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11/7/03 - Miami Herald

Dade seeks means to fill Public Housing

By Andrea Robinson

Miami-Dade commissioners, fearing the county could face a protracted struggle to fill public housing vacancies, voted Thursday to renegotiate a federal housing desegregation order issued five years ago.

By an 9-0 margin, commissioners approved a measure to initiate discussions between the county attorney's office and lawyers for the federal government and plaintiffs about easing the process of getting needy families into subsidized housing.

Despite a lengthy waiting ist, the county housing department has not filled about 1,700 vacant units.


Housing officials say offers are rejected because applicants do not want to move where units are located.

The desegregation order, they say, does not allow flexibility.

Commissioner Bruno Barreiro, who supported the measure, said he has received calls and letters from people seeking public housing who were offered units far from their families and support services, such as doctors and churches.

The change favored by the County Commission would create three geographically zoned housing lists to give applicants more control over where they might live.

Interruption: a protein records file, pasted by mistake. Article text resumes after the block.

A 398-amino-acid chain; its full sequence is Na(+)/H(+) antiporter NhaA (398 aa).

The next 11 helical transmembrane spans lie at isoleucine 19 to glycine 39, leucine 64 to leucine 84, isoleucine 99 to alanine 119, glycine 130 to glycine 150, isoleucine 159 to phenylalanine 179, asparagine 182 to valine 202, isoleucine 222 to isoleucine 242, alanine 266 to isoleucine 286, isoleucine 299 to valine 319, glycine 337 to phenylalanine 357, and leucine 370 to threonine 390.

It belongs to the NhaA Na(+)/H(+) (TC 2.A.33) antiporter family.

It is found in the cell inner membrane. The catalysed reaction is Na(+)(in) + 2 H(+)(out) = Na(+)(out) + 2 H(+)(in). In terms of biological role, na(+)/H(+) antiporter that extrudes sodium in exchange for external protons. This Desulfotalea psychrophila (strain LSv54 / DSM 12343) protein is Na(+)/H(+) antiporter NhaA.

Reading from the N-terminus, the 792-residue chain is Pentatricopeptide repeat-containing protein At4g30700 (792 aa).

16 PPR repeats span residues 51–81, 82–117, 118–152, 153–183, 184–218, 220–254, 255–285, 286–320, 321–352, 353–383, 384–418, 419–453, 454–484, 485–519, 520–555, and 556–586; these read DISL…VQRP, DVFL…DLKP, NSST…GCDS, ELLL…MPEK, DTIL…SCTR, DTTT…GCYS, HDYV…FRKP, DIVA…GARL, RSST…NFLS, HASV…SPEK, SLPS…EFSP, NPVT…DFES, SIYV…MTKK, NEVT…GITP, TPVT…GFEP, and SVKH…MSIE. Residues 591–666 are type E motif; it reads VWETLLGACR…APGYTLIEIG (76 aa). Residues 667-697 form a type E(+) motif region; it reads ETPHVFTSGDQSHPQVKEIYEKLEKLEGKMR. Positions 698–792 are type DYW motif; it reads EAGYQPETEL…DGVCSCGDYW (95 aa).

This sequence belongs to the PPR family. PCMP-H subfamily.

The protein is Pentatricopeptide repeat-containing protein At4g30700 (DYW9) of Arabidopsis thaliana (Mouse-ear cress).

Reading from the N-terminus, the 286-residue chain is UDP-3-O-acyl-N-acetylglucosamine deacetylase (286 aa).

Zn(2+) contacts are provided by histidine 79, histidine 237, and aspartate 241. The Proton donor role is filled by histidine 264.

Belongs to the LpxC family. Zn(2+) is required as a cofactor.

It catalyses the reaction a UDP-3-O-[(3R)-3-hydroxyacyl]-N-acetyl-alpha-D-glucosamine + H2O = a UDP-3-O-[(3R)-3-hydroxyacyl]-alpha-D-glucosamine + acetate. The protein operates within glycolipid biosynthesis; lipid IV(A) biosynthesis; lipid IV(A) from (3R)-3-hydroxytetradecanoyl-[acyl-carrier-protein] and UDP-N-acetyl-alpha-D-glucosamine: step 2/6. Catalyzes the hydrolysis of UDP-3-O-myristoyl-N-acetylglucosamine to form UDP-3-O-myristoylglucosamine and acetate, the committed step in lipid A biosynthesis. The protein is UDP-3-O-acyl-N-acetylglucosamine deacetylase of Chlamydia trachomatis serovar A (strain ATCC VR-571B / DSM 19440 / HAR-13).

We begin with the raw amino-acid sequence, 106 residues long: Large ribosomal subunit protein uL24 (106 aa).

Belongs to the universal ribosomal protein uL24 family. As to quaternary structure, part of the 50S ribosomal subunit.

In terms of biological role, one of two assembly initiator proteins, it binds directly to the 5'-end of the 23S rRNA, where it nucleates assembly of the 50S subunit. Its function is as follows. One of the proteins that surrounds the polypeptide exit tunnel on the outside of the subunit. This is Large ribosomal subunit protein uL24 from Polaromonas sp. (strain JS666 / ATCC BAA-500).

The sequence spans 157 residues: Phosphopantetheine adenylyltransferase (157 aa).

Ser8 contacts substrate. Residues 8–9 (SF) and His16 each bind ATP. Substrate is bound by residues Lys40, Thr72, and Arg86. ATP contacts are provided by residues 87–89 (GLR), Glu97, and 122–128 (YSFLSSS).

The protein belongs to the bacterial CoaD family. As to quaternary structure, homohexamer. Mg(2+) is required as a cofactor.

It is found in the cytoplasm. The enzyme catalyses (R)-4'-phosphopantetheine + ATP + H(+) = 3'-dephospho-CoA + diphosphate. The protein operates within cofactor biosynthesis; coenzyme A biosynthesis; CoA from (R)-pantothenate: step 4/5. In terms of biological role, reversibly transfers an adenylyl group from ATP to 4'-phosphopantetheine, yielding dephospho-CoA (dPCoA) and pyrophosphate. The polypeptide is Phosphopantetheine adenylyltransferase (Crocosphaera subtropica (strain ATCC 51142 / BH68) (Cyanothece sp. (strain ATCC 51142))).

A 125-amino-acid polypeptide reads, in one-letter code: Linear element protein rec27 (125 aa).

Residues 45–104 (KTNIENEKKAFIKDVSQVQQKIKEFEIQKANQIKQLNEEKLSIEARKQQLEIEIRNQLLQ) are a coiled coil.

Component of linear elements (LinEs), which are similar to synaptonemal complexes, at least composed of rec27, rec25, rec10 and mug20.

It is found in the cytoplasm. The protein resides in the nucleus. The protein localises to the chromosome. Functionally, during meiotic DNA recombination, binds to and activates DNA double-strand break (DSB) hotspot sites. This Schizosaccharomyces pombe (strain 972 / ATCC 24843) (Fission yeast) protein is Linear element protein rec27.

The federal order settled an 11-year-old class action lawsuit filed by black Miami-Dade residents who accused officials of illegally steering them toward public housing projects.

They also accused the county of preventing them from obtaining rental vouchers in favor of Hispanic and non-Hispanic white tenants.


The desegregation order applied both to public housing units and rental vouchers for low-income residents. It required the county's housing agency to reserve half its rental vouchers for black tenants of public housing and increase offers of public housing to Hispanics and white non-Hispanics.

Attorneys for the plaintiffs could not be reached for comment.

Terrence Smith, an assistant county attorney who handles housing matters, said attorneys for the plaintiffs, the Justice Department and the U.S. Department of Housing and Urban Development were aware of today's vote.

Any changes to the federal order would have to be approved by a federal judge. The decree is slated to be in effect through 2008.

''There is no real major issue with us because we've been discussing these issues for a number of years,'' Smith, the assistant county attorney, said.

County Manager George Burgess and Housing Director Rene Rodriguez have blamed the desegregation order for the high number of vacancies in the public housing system.

The county also plans to ask HUD for more money to defray the cost of implementing the desegregation settlement.

Rodriguez estimates that Miami-Dade County has spent more than $22 million over the past five years to comply with the order -- far higher than the $2.8 million that officials had earlier believed would be needed.

''It's expensive to administer the settlement the way it's set up,'' said David Morris, the county's budget director. ``It's not having the results because it's hard to place people.''